[Editor's note: A version of this story appears in the April 2019 edition of Oil and Gas Investor. Subscribe to the magazine here.]
Genuine fear ran through Colorado’s oil and gas industry in the runup to last November’s election.
At first, the ballot initiative, ultimately referred to as Proposition 112, hadn’t been widely viewed by the industry as a threat. The proposition was a masterpiece of subterfuge. It appeared to be an effort to push back drilling nearly half a mile from homes and schools. The legislation’s true, if masterfully veiled intent, was to kill off oil and gas on virtually all state lands.
An internal study group at one of the largest Colorado upstream companies concluded that the proposal lacked the signatures to bring it forward, according to a Colorado-based employee who is not being named because he was not authorized to speak on behalf of the company.
But environmental activists had set the stage in 2018 for an epic takedown of Colorado’s oil and gas industry. By the time it was clear the proposition would qualify for the November ballot, “we were in scramble mode,” the employee said.
A company leader delivered a blunt message to staff: “Look, this could be our jobs. This is a reality. You better start caring.”
The industry, which in Colorado supports more than 230,000 jobs and pays $1 billion in annual state taxes, mobilized.
Companies contributed nearly $38 million to Protect Colorado, a committee opposed to the ballot measure. Rank-and-file and management-level employees stood on street corners, holding political signs that pleaded for their jobs. Companies raced to lock in drilling permits and grandfather in wells in case they lost the vote.
In the span of six months, from June to November, the Colorado Oil and Gas Conservation Commission (COGCC) recorded receiving 5,544 permit applications—nearly matching the total number of permit requests for all of 2017.
“This was do or die,” said Tracee Bentley, executive director of the Colorado Petroleum Council.
“People didn’t understand the impact that [Prop 112] would actually have,” Bentley told Oil and Gas Investor. “The industry, obviously, put a lot of resources in to it, but we felt like we didn’t have a choice.”
Prop 112 would have made 84% of Colorado’s state lands inaccessible to future oil and gas development, according to COGCC. In the state’s top five producing counties, an estimated 94% of land would be off limits to new development, according to the Colorado Oil and Gas Association.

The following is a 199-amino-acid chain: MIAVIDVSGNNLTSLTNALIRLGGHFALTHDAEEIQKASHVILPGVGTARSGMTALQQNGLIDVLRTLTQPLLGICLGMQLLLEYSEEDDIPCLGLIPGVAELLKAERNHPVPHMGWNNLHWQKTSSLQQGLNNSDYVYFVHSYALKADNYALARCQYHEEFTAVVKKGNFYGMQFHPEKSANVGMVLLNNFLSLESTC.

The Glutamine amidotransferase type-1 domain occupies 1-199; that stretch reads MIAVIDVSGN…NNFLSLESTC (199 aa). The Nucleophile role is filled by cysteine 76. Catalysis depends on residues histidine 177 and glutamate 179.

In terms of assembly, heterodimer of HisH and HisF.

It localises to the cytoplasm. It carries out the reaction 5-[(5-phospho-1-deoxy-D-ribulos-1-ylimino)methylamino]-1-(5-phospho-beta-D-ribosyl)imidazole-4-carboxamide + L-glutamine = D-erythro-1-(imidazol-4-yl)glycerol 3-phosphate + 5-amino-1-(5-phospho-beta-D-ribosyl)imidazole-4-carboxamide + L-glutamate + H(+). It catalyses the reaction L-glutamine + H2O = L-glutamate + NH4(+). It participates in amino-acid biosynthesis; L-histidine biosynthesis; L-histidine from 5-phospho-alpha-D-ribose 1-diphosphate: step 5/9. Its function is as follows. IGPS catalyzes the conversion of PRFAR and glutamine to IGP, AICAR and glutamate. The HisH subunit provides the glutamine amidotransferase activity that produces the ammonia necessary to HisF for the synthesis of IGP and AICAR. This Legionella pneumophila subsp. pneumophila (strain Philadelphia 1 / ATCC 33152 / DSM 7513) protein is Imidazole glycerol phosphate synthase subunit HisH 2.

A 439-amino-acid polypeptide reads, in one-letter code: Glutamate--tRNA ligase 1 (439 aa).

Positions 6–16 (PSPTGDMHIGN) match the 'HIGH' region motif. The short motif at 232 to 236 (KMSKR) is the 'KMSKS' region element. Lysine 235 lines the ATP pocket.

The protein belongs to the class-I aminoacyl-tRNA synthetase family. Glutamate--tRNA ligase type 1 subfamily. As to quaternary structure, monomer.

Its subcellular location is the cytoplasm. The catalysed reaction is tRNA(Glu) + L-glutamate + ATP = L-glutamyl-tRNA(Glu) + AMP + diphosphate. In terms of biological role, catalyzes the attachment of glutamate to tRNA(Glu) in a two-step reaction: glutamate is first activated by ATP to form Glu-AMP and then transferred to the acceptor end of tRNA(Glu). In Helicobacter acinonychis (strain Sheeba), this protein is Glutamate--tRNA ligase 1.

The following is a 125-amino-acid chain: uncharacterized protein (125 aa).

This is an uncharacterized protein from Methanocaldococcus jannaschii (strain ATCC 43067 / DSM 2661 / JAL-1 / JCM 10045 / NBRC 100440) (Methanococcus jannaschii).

The battle over Proposition 112 turned ugly and, at times, vicious. In the gutter of the Internet, oil and gas industry operations were compared to ISIS terrorists defacing sacred religious sites.
Robert S. Boswell, chairman and CEO of Laramie Energy LLC, a private E&P operating in the Piceance Basin, said Colorado families received social media messages and fliers saying fracking would pollute the planet and “your children are going to be exposed to contaminants that can poison your water,” and other sorts of things that are just disinformation.
“Often these people then say, send us $100 and we’ll fight these ‘evil companies.’ Ironically this is how they make their money,” Boswell told Oil and Gas Investor. “They’re paying themselves by putting out disinformation to scare people while using some earth saving name.”
High-profile supporters of Proposition 112 included former Vice President Al Gore, Vermont Sen. Bernie Sanders, and actors Mark Ruffalo and Leonardo DiCaprio.
The Colorado oil and gas industry went intensely local, countering with Hall-of-Fame quarterback John Elway, former Gov. John Hickenlooper, local mayors, pipefitters, and both candidates running for governor, who all voiced opposition to the proposition.
Prop 112’s defeat in the November election was a victory for upstream companies, but ultimately an anticlimactic one. Less than four months later, it remains clear that the battle lines have simply shifted from voting booths to the courts and a legislature now controlled by the Democratic Party.
During its Feb. 28 earnings call, PDC Energy Inc. COO Scott Reasoner said the company was engaged with the new legislature and Democratic Gov. Jared Polis.
“We have full knowledge that there is an energy bill being drafted. We anticipate next month we are going to see something,” Reasoner said on the call. “What that looks like we don’t know.”
The industry didn’t know, either. On March 1, the day after PDC’s earnings call, a senate bill was introduced, blindsiding Bentley and other Colorado oil and gas officials who had not been allowed to provide input.
In a matter of days, despite the protests of industry, the bill breezed through two legislative committees along party lines. If passed, the legislation would pose another crippling blow to many producers, industry advocates and other industry observers say.
Bentley warns that the bill’s language calls for a halt to all permitting of existing and new applications until “every rulemaking outlined in this bill has been completed and each rule is in effect.”